of players we have in the acquisition hunt right now. And Verizon just doesn’t have the
balance sheet. They’re a huge company, but they’d have to
take on a lot of debt to do an all-cash deal in this case. So, I think they’ll probably
pay with some stock, if they’re going to do the Yahoo deal. Whether or not that is appealing
to Yahoo shareholders, I don’t know. I have to say, reading about the soap opera of this
acquisition, it reminds me a lot of Dell a few years ago. I just feel like Dell dragged
on. We knew it was either going to be taken private or acquired. And there were players
coming in and out of the deal, Carl Icahn got involved at some point, and eventually,
of course, it was taken private. I just wonder how long this is going to drag out, given
the number of interested parties and the diversity of what people want to do — acquire the whole
company, acquire assets of Yahoo. It’s going to be fun to watch … well, maybe not fun. Hill: And, Simon and I were talking earlier
this morning. I thought of a sports analogy, where one team is looking to trade for a star
player, and the opposing team says, “Okay, we’ll trade our star player, but you have
to take these three other players, too, who aren’t as good, and they have bad contracts.” Argersinger: “Take those contracts, give us
some cash.” (laughs) Hill: And that’s the thing. I’m sure, if you’re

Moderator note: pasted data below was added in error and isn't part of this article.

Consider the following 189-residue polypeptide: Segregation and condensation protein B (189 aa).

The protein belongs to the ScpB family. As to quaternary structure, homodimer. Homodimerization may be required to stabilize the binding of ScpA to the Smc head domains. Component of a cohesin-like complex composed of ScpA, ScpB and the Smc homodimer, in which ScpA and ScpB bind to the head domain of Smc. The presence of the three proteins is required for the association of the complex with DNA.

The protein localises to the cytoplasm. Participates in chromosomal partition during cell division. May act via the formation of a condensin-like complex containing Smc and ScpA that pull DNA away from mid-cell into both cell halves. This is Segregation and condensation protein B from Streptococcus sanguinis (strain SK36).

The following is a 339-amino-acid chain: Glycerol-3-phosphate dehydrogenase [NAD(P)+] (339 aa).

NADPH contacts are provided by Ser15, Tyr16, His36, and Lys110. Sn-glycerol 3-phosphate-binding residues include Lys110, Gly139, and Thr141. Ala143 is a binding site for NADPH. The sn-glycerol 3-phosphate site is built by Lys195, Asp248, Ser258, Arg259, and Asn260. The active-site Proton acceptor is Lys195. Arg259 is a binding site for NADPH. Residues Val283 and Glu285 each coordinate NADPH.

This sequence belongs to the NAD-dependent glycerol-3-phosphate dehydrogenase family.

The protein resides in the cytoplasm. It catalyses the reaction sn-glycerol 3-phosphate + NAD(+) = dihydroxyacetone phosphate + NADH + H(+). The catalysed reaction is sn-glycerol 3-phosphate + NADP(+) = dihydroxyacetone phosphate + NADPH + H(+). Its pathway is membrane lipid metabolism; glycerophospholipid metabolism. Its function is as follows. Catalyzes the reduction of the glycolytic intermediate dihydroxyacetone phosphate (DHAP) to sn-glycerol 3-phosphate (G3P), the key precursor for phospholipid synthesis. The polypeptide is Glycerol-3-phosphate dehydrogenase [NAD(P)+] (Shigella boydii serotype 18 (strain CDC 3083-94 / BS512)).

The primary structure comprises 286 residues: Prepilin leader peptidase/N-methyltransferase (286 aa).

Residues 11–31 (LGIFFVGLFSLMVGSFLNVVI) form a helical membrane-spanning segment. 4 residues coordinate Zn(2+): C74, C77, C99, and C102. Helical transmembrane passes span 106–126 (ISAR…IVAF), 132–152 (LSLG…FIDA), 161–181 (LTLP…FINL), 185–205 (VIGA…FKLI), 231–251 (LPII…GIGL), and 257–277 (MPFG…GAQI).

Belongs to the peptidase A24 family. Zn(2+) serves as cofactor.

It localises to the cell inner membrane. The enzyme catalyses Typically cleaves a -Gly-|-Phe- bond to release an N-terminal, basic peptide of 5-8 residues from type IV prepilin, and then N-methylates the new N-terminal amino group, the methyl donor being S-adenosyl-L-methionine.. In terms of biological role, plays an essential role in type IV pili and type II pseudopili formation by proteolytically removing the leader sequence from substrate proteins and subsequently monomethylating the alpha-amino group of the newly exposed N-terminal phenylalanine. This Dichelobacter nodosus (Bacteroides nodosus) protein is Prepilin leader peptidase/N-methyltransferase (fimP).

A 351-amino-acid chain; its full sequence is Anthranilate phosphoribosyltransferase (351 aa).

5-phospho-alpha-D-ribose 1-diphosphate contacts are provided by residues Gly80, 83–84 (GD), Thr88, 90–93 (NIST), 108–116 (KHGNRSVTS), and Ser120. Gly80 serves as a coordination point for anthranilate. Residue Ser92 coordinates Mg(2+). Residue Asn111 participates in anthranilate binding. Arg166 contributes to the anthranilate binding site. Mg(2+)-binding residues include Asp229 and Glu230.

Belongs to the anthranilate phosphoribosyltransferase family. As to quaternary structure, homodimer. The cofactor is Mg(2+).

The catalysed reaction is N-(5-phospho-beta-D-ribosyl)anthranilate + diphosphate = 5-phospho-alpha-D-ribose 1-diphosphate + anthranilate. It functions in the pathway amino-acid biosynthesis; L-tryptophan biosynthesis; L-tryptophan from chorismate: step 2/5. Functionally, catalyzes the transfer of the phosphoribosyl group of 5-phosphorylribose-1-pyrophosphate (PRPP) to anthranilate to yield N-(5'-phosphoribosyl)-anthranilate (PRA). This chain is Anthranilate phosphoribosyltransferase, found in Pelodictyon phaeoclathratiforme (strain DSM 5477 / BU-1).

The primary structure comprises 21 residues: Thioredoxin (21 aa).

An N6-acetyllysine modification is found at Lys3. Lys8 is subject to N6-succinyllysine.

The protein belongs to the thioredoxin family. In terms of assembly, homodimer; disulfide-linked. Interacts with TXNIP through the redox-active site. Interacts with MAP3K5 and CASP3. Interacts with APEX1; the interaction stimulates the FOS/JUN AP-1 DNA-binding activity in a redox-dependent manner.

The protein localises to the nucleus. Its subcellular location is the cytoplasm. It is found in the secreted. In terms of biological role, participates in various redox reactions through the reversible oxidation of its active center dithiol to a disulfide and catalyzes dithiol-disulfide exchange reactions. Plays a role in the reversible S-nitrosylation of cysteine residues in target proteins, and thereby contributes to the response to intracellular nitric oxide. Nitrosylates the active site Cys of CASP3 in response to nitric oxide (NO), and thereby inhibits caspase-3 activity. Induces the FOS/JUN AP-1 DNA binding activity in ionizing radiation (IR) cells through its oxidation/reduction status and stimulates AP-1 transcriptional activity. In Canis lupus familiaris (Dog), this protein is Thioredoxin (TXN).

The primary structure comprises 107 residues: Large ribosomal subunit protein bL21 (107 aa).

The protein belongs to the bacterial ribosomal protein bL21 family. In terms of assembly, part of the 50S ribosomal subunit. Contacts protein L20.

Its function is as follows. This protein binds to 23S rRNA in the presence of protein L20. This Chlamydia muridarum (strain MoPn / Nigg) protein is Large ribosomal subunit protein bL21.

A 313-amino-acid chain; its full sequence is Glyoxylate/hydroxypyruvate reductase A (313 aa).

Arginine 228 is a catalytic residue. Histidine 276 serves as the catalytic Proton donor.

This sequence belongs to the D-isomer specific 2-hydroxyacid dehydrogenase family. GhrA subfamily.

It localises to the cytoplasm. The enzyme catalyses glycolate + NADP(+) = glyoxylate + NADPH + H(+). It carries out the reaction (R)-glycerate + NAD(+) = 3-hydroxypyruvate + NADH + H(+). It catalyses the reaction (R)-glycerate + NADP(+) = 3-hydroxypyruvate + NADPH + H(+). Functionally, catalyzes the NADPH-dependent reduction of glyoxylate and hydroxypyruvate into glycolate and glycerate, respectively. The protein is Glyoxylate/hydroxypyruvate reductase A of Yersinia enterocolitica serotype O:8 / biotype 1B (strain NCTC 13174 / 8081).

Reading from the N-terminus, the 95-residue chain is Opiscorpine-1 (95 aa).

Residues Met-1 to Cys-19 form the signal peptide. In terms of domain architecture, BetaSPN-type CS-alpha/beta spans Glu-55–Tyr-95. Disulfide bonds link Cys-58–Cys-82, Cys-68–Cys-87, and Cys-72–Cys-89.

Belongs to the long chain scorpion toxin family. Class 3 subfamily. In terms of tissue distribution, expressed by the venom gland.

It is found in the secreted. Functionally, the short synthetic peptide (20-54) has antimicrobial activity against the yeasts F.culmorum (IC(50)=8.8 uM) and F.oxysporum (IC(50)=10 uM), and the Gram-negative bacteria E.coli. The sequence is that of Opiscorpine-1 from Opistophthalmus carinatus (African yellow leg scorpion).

Verizon, you’re looking at Yahoo and you’re just thinking, “Can we just take these segments?”
It makes sense to me that Verizon is looking to add content to their pipes. So, looking
at Yahoo Sports, looking at Finance, looking at some of the other verticals. But, if I’m Yahoo,
(laughs) I’m not just selling Yahoo Sports. Argersinger: No. I think your earlier point
was good. Say what you will about Marissa Mayer, if she leaves this year, which is most
likely, after the acquisition, shareholders, since she came in, have actually done pretty
well. I think Yahoo has probably about a double in stock since she came in. It’s kind of under-performed
the market recently, but I think she’s done a good job. She certainly has a shareholder
mindset. So, I think she has positioned the company, as you said, for a full sale of the
company. And she wants the highest price she can get for shareholders, obviously. Why wouldn’t
she? She has a lot of shares herself. Simon Erickson: Yeah. And the point like you
were making, Chris, everybody is competing for our time these days. You can only check
so many apps or go on so many websites every single day. Yahoo and Marissa Mayer had the
right strategy all along. “Hey, we want to be a part of your habits on a daily basis,
and we’re going to build the products around those.” I just think Yahoo was in a difficult
position because they were so far behind that transition to mobile, where everyone was checking
apps on their phone. Now, I do check Fantasy Football quite a bit during the season, I
will admit. But I just don’t think Yahoo was as established as they wanted to be in your
daily habits.